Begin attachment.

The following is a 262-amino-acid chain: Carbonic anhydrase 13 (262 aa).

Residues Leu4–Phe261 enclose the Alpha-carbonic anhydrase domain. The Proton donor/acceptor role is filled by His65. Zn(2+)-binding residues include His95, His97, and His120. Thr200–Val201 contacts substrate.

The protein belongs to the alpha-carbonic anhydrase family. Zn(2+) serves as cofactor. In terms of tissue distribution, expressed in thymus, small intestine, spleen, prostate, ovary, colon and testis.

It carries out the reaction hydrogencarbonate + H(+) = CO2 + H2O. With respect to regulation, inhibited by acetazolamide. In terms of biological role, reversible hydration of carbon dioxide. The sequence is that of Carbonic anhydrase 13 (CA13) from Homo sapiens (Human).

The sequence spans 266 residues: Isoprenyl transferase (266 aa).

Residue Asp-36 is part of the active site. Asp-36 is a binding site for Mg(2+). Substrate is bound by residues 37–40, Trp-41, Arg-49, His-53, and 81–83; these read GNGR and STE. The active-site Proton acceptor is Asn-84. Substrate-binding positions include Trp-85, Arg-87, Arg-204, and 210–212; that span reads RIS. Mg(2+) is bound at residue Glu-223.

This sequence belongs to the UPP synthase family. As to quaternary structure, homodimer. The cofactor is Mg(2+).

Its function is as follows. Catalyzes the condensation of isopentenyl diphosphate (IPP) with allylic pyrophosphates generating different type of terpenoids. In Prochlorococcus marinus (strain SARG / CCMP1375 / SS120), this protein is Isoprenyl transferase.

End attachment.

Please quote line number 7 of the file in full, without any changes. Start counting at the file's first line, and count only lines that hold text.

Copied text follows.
This sequence belongs to the UPP synthase family. As to quaternary structure, homodimer. The cofactor is Mg(2+).